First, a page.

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Germany: Helpless in the Brown Flood

The world is asking itself what is going on in Germany. Germany itself is asking itself the same thing. Photos of Nazis giving the Hitler salute appeared all over the place, along with reports about a radical mob hunting down people it identified as foreigners.

In Chemnitz, the latest events are worrisome indeed. A young man gets stabbed and dies at Chemnitz’ city festival. The suspects are foreigners from Syria and Iraq. Then that hunt begins. At a Nazi protest, violence erupts and several people are injured, while the police in Saxony makes mistake after mistake.

First they prevent a TV team from working, only because one protester, who turns out to be employed by the State Office of Criminal Investigations in Saxony, says the team had broken the law by filming him, as he was provoking the reporters. Later, the province’s police chief apologizes.

Then things get a lot worse. While that Nazi mob terrorizes the city, there are not enough police officers on site. But those in charge do come up with lots of explanations afterwards. They had underestimated the numbers, the police chief states.

During the following days, the federal government condemns the “hunt for people with a different look or of a different origin, and the attempt of spreading hatred in the streets”. The government would not tolerate this kind of behavior, Chancellor Angela Merkel’s spokesman Steffen Seibert said on Monday.

On Tuesday, Merkel herself stated the events which took place in Chemnitz were “not acceptable in a nation of law.” Interior Minister Horst Seehofer offered support to Saxony, after it became obvious the police on site was overchallenged.

Alice Weidel and Alexander Gauland can now count on 20 percent for their radical party AfD in three German provinces. Photo: Olaf Kosinsky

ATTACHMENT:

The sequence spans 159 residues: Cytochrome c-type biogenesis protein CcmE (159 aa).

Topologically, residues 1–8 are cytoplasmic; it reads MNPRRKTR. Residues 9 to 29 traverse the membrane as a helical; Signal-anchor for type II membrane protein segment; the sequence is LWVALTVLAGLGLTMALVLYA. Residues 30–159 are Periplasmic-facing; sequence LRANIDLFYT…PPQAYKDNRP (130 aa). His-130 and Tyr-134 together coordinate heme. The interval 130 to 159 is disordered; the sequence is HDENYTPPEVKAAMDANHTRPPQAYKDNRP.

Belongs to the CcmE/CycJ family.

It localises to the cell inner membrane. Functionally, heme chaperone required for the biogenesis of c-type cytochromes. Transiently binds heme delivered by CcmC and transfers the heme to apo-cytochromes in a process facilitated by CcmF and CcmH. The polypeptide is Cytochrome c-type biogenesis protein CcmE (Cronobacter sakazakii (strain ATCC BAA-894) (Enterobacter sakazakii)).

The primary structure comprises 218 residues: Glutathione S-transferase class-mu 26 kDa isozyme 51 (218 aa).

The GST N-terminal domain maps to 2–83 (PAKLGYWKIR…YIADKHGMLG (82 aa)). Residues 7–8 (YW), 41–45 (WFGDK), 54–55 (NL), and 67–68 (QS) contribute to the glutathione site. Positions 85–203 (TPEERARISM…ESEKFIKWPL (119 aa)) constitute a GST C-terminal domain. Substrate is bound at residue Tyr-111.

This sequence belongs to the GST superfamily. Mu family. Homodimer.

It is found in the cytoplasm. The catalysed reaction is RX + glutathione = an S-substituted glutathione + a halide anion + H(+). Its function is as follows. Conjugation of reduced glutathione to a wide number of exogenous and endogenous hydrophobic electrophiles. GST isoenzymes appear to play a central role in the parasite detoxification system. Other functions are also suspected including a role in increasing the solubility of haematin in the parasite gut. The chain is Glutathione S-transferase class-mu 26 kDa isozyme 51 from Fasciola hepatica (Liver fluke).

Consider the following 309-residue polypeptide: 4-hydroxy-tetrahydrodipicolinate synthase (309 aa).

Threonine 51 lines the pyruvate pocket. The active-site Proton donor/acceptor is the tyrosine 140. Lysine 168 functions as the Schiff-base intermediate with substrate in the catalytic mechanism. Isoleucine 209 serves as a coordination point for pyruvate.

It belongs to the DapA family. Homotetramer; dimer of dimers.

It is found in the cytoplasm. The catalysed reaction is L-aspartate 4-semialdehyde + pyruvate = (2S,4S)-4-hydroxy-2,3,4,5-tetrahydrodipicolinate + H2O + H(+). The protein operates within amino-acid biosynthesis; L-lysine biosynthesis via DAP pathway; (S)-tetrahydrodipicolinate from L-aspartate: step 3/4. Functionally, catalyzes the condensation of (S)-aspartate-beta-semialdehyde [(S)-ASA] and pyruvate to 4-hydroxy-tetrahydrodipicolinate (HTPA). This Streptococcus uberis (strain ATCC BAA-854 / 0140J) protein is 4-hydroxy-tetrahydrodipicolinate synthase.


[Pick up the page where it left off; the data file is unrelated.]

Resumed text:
According to sources in Chemnitz, members of the radical right-wing parties AfD, NPD and ‘The Third Way’ were part of the Nazi protest with a total of 6000 participants (2000 had been counted at first), while a smaller counter-protest took place too.

Hans-Peter Stauch, a member of the AfD’s parliamentary group in the state parliament of Baden-Wuerttemberg, was proud to be part of the Nazi demonstration. “In case I will be asked where I was on August 27th, 2018, when the mood tipped over: Yes, I was part of it, in Chemnitz!”, he twittered.

Even reporters on site were molested and threatened by Nazis. The German-language publication ‘Spiegel Online’ interviewed several media representatives who said they did not feel safe in Chemnitz, also because there had not been enough police officers who could have stopped the Nazis.

Now, two days after these latest moments of shame, a lot of advice has come in. The country should not accept this kind of behavior on the streets. Of course not. Vigilantism and hate need to be fought. Definitely. But, in reality, these statements are not exactly new. Neither are stories about xenophobic mobs or police mistakes in Saxony.

Also, accusations are being made. The liberal FDP’s deputy chairman Wolfang Kubicki said the root for the rampage in Saxony was Mrs. Merkel’s migration policy. He also criticized Saxony’s government by saying it had downplayed the radical right-wing network in its province for too long.

A few hours before, Saxony’s governor (‘Ministerpräsident’) Michael Kretschmer, a member of Merkel’s CDU, had condemned the Nazi mob, but defended his police force who had “done an excellent job.” He also tried to defend his province. “The State of Saxony is capable of acting and it is indeed acting.” The way he said it, and because he said it, doubts about this very question grew.

The only high-ranking politician who tried to spread some optimism was Foreign Minister Heiko Maas. He said what had happened in Chemnitz had not made Germany look good abroad. But he believed “the majority of people who live in Germany want an open-minded, tolerant country in which people treat each other with respect.”

All of these events, in Dresden, in Chemnitz and elsewhere, are an alarming symptom. There are dangerous tendencies, especially in Eastern Germany, nobody has been able to curb for years. The Nazi mob on the streets is only the tip of the iceberg.

Millions of Germans do not carry their hatred to the streets, but to the voting booth. They do not hunt down people who might look a little different, but they have developed hate against foreigners anyway. And they will vote for politicians who share their view.

The latest polls for Saxony, Saxony-Anhalt and Thuringia are alarming indeed. In all three Eastern German provinces, the radical right-wing AfD now has the support of at least 20 percent of the voters. They are now the second-strongest party in those German states. How far will this go?

What will happen? What is the strategy the federal and province governments want to apply in order to turn around the mostly young men who became Nazis? How will the authorities protect people who look different? How will they stop the hatred on the streets and at the voting booth? What will they do to defend freedom and democracy? The number of new answers in the deteriorating situation stands at zero. To some, Germany seems to be helpless in the brown flood.